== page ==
A 2011 study published in the International Journal of Obesity found that folks trying to shed at least 10 pounds were more likely to achieve their goal if they slept between 6 to 8 hours a night and had lower stress levels.
A 2004 study by the Stanford School of Medicine found that the less you sleep, the more weight you’ll gain. They found that not getting enough sleep leads to higher levels of appetite-stimulating hormones and lower levels of the hormones that tell us when we’re full. Furthermore, lack of sleep was associated with a higher body mass index (BMI).
There’s an important variable that influences your internal clock: sex. It turns out, male and female circadian rhythms don’t exactly match up. Men’s clocks tend to run truer to a full 24-hour cycle or longer (on average, men have a circadian cycle that’s six minutes longer than for women ) meaning they may feel less tired in the evening. In women, the internal clock is more likely to be shorter than a full 24-hour cycle, making it more likely that they will awaken earlier, which may also increase their susceptibility to early-waking sleep disturbances like insomnia.Source
O soft embalmer of the still midnight,
Shutting, with careful fingers and benign,
Our gloom-pleas’d eyes, embower’d from the light,
Enshaded in forgetfulness divine:
O soothest Sleep! if so it please thee, close
In midst of this thine hymn my willing eyes,
Or wait the “Amen,” ere thy poppy throws
Around my bed its lulling charities.
Then save me, or the passed day will shine
Upon my pillow, breeding many woes,–
Save me from curious Conscience, that still lords
Its strength for darkness, burrowing like a mole;
Turn the key deftly in the oiled wards,
And seal the hushed Casket of my Soul.
“When you exercise, your brain and nervous system produce more endorphins, which are essentially natural antidepressants— neurotransmitters that make you feel good. Even better, any form of exercise can create this effect, so it doesn’t matter whether you lift weights, jog on the treadmill, or play pickup basketball. As long as you break a sweat, you’ll get this high. There are two other ways that exercise help you squash stress. First, according to the Mayo Clinic, focusing on the tasks associated with training or playing a sport will help you forget about your problems and leave you with a greater sense of calm and clarity. Second, working out relaxes you and boosts your chances of a good night’s sleep, which is another key to fighting stress, anxiety, and depression.”Source: Muscle and Fitness: Mar2019, Vol. 80 Issue 3, p94-100.
“It’s increasingly evident that a sound night’s sleep works wonders for your mood, energy and the long-term health of your brain and body. . . . Mindfulness is a well being practice that’s been on the radar for a while – you can use it to improve your sleep too. Mindfulness is all about acceptance of, but not dwelling on, thoughts and feelings, and instead focusing on your breath and being in the moment. “In this sense, trying to force yourself to fall asleep – or resisting being awake – is a non-starter,” says Anna Black, author of Mindfulness and Sleep. ‘Learn to move from a place of resistance to one of allowing it to be – since it’s already here. Paradoxically, by letting go of the need to fall asleep, you may find that your sleep improves.'”Source: Good Health (Australian Edition) Aug2019, p24-27. 4p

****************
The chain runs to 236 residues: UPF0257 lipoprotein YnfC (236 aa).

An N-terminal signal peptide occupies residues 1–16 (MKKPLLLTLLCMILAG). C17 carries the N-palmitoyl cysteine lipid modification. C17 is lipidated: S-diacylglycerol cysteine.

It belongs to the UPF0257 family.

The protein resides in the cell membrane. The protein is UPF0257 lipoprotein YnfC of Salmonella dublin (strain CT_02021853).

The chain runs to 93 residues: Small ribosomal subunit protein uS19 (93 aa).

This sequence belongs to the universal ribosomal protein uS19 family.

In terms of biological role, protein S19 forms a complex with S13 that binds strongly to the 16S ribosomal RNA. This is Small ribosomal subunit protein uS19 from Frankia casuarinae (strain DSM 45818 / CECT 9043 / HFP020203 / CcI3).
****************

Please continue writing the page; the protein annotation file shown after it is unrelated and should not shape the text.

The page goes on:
“Don’t feel guilty for skipping brunch to get an extra hour under the covers, especially if you haven’t been sleeping right during the week. Researchers are still looking into the gut-sleep relationship to verify if improving your gut health will affect sleep, but there’s definitely a connection between poor sleep and the bacterial environment of your gut. Getting enough sleep helps lower cortisol levels and allows time for the gut to repair itself. So slide your sleep mask back down over your eyes and embrace your next late morning.”SOURCE
The shorter your sleep, the shorter your life,” as Walker starkly puts it. As far as how to improve your sleep and, with luck, elongate your life, he has two main pieces of advice: “Go to bed at the same time, wake up at the same time, no matter whether it’s the weekday or the weekend,” and “aim for a bedroom temperature of around 65 degrees, or about 18 degrees Celsius,” slightly cooler than may feel normal.Source
Whether you’re heading to class or just trying to learn a new skill, making sure you’re well-rested beforehand can make a big difference, research from Berkeley suggests. A study done at the school found that sleeping for an hour dramatically boosts and restores brain power, in turn making it easier to learn and retain new information. Sleep clears out our short-term memory, making room for new information and priming us to be better, more efficient learners.Source
Not only, for example, do “you need sleep after learning to essentially hit the save button on those new memories so that you don’t forget,” you also “need sleep before learning to actually prepare your brain, almost like a dry sponge ready to initially soak up new information.”Source